SC sets aside order for reopening Sterlite plant

Last Updated 18 February 2019, 05:34 IST

The Supreme Court on Monday allowed an appeal filed by the Tamil Nadu Pollution Control Board against the National Green Tribunal 's order of December 15, 2018, to re-open Sterlite copper plant at Thoothukudi.

A bench of Justices R F Nariman and Navin Sinha said the plea by Vedanta was not maintainable before the green panel.

The top court asked the parties to approach the High Court.

Earlier, the top court had on January 8 refused to stay the tribunal's order to re-open the plant.

The court, however, had stayed the December 21 Madurai bench order of the Madras High Court which had ordered status quo in the matter.

The top court had issued a notice to Vedanta Ltd on a special leave petition filed by the Tamil Nadu government.

“The directions that have been passed by the National Green Tribunal, by its judgment dated 15.12.2018, will continue to subsist and will be subject to the ultimate outcome of the appeal,” the bench had said.

In its petition, the state government claimed the tribunal failed to consider the entire gamut of data, documents and evidence in the case to show that the plant had “irreversibly polluted the ground water in and around the district”.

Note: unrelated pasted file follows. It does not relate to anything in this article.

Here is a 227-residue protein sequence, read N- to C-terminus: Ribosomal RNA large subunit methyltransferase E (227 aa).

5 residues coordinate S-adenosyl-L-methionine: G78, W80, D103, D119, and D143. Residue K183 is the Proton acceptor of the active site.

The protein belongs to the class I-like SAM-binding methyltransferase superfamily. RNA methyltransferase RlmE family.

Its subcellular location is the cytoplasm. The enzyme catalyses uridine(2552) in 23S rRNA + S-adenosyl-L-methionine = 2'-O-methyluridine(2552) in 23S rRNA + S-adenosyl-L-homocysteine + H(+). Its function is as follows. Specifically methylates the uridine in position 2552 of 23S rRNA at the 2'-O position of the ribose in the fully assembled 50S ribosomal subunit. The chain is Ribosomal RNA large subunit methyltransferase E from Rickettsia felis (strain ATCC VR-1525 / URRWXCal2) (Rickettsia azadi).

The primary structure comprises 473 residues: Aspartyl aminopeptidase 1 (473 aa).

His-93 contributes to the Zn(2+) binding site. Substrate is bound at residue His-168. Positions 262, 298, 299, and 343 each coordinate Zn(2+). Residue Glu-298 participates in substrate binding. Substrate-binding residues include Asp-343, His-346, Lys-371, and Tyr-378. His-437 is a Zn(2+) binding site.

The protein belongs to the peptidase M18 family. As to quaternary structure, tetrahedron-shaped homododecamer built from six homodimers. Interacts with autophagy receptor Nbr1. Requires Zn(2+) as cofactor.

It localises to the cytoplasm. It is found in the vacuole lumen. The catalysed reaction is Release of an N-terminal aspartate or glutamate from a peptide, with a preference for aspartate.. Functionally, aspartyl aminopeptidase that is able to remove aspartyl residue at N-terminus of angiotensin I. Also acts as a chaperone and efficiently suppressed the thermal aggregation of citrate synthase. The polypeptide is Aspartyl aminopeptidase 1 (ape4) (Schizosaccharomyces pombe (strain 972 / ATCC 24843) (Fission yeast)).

The tribunal chose to direct the Tamil Nadu Pollution Control Board (TNPCB) to pass fresh orders of renewal of consent and issue an authorisation to Vedanta Limited to handle hazardous substances, it said.

“There are no reasons but mere conclusions in the impugned order (of NGT). It is unfortunate that the NGT has not bestowed adequate and serious consideration of the environmental pollution caused by the respondent’s unit,” the state government claimed.

It also claimed the tribunal could not have appointed a committee headed by former high court chief justice Tarun Aggarwala to prepare a report in the case.

The NGT relied upon the committee's report which had failed to consider any of the contentions as well as documents, it further contended.

“The NGT assumed a non-existent jurisdiction but having done so, failed to exercise it by considering the facts and evidence while arriving at findings,” the state government claimed.

Notably, the apex court had in November 2018 refused to stay a Madras High Court order for a CBI probe against police and district officials for firing at anti-Sterlite protesters in Tamil Nadu on May 22 and 23 last year, claiming 13 lives and leaving scores others injured.

(Published 18 February 2019, 05:29 IST)

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